bitmo live laugh love






Follow Me on Social Media!
More Sharing Buttons - The WP button is for reblogging!

D.G. Kaye is a nonfiction/memoir writer, who writes from her own life experiences and self-medicates with a daily dose of humor.


  • Darlene Foster

    I´ve heard good things about this movie. Like you, I have a problem with stories with a lot of violence and blood, but I do like some war stories. I am totally against wars but have much respect for those who did fight for what we believe in. I can read about it easier than watching it on a screen. I will keep my eyes open for this one. Thanks for the good review. Hope you and your dear hubby are doing OK.

    • dgkaye

      Happy to enlighten you Darlene. Yes, I too can’t take the violence of war, but the inspirational stories behind the characters in these stories, keep me coming back – even if I do close my eyes on the gore. <3 And thanks for checking, hub and I are both still adapting to this new lifestyle. <3

  • Annika Perry

    Debby, I haven’t seen or heard of the film but you’ve sold me on it! The character seems to have won a place in your heart and mind and although not either a fan of typical war films, I like the ones that offer something on a more profound level. This seems to tick the box perfectly. The last film I saw at the cinema was 1917 and blimey, that was brilliant but tough to watch … and at times hid my eyes. The way the film was shot is incredible and one of the major reasons I wanted to see it on the big screen.

    Hope you’re doing okay as possible, thinking of you. hugs xx ❤️

    • dgkaye

      Hi Annika. I haven’t yet seen 1917, but have full intentions. But it sounds like this movie could be on the same level – yes, like me, I cover my eyes because I can’t stomach violence, but the storyline grabs your heart. And thank you for sending a thought my way. Much appreciated my friend. <3 <3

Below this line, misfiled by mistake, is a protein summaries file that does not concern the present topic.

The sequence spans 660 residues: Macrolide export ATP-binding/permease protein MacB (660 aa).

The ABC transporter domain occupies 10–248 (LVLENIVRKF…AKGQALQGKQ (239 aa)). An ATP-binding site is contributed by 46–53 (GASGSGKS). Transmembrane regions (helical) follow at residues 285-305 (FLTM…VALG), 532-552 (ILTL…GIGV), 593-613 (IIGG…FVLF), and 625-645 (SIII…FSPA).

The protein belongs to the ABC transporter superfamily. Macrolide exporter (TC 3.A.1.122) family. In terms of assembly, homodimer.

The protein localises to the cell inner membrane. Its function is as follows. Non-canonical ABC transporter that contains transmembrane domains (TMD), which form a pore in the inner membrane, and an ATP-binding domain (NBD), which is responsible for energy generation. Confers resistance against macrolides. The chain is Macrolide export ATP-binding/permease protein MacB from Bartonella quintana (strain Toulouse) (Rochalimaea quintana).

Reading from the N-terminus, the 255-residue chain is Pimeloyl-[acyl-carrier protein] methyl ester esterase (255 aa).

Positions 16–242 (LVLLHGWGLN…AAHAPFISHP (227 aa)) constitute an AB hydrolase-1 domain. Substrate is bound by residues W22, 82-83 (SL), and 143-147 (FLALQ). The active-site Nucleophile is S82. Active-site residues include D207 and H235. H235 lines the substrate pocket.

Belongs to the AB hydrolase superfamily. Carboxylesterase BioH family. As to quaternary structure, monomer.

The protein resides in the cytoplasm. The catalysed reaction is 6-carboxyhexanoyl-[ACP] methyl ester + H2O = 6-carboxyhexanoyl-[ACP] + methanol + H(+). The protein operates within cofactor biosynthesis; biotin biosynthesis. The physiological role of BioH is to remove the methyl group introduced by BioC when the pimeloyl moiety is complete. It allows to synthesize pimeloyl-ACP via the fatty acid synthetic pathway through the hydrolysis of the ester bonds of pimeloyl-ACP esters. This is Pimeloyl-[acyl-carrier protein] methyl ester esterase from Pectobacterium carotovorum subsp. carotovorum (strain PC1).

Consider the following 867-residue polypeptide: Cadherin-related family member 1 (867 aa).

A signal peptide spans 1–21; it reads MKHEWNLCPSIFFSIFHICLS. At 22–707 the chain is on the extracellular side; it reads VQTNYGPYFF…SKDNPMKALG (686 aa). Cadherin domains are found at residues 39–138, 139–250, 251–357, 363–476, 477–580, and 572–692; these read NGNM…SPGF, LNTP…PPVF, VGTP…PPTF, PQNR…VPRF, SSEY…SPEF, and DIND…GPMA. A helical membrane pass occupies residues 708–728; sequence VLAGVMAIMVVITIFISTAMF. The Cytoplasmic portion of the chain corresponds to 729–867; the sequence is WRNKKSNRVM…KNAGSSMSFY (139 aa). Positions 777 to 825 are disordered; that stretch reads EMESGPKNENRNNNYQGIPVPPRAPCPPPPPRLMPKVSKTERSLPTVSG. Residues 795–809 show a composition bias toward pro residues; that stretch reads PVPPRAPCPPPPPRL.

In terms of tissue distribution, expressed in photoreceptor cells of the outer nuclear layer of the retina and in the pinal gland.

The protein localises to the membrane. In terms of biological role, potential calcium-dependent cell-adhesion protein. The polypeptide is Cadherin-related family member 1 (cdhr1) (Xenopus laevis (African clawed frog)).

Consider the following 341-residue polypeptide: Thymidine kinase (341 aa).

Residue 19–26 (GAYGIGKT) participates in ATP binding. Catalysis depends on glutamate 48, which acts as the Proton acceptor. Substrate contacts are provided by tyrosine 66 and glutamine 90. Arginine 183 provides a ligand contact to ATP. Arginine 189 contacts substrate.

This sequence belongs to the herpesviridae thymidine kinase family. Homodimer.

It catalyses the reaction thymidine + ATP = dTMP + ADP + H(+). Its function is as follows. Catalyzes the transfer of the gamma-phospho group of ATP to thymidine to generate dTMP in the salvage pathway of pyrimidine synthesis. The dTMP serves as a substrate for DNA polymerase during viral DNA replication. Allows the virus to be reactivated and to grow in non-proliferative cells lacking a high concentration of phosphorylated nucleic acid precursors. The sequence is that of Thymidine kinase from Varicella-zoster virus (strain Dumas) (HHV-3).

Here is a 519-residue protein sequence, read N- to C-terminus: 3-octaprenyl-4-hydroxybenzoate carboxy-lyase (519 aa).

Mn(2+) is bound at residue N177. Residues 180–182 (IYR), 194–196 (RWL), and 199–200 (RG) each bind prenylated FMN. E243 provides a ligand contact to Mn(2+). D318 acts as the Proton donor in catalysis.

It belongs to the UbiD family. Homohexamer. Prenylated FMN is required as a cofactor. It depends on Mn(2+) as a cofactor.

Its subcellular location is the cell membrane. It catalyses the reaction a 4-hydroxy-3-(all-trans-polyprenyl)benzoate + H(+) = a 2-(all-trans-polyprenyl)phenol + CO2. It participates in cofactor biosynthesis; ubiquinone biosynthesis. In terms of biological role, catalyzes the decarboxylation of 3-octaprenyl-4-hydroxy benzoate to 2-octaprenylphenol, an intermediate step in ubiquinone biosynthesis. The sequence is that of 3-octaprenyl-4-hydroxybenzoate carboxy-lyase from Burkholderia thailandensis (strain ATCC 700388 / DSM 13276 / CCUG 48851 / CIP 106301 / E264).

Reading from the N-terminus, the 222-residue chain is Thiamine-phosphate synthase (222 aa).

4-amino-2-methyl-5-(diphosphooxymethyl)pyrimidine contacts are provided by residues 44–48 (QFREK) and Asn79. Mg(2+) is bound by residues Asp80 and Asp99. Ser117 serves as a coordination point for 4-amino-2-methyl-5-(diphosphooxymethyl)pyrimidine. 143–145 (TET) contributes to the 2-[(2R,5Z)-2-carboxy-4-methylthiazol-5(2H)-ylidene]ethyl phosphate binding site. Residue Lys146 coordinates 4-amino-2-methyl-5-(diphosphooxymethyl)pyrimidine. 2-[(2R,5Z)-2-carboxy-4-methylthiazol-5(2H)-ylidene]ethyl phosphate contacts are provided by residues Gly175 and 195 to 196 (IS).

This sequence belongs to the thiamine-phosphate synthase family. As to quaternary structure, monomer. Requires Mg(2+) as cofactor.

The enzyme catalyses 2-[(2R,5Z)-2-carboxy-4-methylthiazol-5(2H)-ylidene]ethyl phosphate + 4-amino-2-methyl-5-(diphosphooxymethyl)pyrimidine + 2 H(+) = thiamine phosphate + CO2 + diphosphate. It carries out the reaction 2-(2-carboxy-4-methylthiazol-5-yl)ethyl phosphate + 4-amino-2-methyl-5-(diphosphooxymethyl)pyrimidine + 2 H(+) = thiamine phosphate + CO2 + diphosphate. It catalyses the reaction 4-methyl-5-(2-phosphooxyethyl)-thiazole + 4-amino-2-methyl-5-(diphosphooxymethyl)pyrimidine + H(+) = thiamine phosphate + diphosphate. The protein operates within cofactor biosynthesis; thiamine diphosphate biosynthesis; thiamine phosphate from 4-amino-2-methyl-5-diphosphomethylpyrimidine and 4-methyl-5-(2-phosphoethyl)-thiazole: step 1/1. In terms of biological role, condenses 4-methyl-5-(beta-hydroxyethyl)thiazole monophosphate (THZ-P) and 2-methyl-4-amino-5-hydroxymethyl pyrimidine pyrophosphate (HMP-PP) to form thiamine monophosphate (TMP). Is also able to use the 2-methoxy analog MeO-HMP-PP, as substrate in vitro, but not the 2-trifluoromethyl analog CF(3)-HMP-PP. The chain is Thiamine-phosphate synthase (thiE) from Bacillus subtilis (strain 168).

• sally cronin

    Brlliant review Debby for an amazing film.. We saw in the cinema and it was inspiring and horrifying at the same time.. what an incredible young man… thanks for sharing your thoughts..♥

  • Hilary Melton-Butcher

    Hi Debby – I’ve seen the name of the film talked about etc … but didn’t know it was the way you described … if I come across it – I’ll definitely watch it – bearing in mind your review – which seems outstanding … thanks so much for posting – all the very best – with hugs – Hilary

    • dgkaye

      Hi Hilary. I’m happy to hear my review enticed you. Yes, you know me and my reviews by now, I love movies that move me and inspirational stories of victory and overcoming. One of my favorite genres to read is historical fiction/WWII era, not for the horrors, but the survival stories, heroism, and humanity. I hope you get a chance to watch it. <3

  • John Maberry

    Neither read nor seen. I read several Vietnam War-related books but none about WWII and have seen only a few of the movies of either. I found Apocalypse Now very much like the surreal reality (yes seemingly contradictory) of wartime life there–other than the unlikely business of “going upriver” to kill rogue Col. Kurtz. Saving Private Ryan seemed equally unlikely as the Kurtz mission (don’t know if it was supposedly true).

  • Jane Sturgeon

    My lovely unicorn buddy, thanks for the review. I will watch this. Like you, I have to close my eyes and ears to violence on screen, but I feel drawn to true stories. You might enjoy ‘The Best of Enemies’, which I saw recently. A few years ago, we had a live stream from the National Theatre in London to our local cinema here. It was a play ‘Angels of America’ and was eight hours long and shown over two evenings. Andrew Garfield played the lead and I will never forget his ability to convey emotion. I have been a fan ever since. You and your lovely hub are in my prayers, thoughts and heart, always. I am in your pocket. <3 Xxxx <3 <3